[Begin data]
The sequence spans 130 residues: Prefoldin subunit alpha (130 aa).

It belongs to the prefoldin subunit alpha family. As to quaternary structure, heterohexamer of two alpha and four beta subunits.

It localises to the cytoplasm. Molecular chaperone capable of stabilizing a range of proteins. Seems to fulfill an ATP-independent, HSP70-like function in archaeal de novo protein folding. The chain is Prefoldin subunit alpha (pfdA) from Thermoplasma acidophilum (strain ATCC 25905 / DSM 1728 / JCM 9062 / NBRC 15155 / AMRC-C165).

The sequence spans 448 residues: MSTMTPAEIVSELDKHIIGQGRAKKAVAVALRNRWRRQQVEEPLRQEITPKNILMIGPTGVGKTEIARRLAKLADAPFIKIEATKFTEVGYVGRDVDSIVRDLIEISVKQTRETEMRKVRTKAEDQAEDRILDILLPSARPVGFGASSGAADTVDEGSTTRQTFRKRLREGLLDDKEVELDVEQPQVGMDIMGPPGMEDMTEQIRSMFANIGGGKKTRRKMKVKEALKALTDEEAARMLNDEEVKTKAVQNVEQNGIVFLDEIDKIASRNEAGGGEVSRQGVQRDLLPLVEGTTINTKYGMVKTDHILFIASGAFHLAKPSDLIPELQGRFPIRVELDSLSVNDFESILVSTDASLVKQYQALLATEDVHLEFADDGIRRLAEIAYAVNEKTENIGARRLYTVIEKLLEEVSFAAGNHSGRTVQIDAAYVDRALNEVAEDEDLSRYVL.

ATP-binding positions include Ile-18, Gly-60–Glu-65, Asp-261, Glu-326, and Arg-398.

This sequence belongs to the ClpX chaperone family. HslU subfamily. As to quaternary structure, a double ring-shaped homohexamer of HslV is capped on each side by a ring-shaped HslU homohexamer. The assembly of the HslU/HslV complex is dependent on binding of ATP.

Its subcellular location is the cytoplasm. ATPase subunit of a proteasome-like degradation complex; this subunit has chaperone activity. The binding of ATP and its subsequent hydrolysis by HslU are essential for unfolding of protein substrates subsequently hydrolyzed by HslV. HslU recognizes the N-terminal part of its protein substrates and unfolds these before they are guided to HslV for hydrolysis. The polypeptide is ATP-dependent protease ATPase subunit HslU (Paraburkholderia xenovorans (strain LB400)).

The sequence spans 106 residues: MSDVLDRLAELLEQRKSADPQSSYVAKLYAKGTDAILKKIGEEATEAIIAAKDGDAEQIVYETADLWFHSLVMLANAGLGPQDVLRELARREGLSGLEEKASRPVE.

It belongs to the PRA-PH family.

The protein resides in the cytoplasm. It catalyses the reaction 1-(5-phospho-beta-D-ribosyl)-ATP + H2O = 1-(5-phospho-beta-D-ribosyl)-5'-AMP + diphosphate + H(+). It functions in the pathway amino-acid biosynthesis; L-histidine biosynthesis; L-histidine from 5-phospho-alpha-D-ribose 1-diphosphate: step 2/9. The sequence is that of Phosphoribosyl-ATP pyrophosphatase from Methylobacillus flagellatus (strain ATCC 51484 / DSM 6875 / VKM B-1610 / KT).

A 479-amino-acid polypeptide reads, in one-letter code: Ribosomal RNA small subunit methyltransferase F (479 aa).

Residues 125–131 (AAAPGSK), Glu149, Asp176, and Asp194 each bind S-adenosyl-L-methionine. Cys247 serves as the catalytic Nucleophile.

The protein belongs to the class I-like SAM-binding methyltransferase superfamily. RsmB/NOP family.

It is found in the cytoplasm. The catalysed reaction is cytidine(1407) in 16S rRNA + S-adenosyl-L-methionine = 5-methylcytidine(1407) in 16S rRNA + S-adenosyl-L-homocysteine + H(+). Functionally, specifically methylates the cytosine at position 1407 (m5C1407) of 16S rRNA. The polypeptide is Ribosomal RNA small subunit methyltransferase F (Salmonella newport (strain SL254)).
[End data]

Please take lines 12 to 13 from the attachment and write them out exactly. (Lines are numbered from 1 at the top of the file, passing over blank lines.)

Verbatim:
Residues 125–131 (AAAPGSK), Glu149, Asp176, and Asp194 each bind S-adenosyl-L-methionine. Cys247 serves as the catalytic Nucleophile.

The protein belongs to the class I-like SAM-binding methyltransferase superfamily. RsmB/NOP family.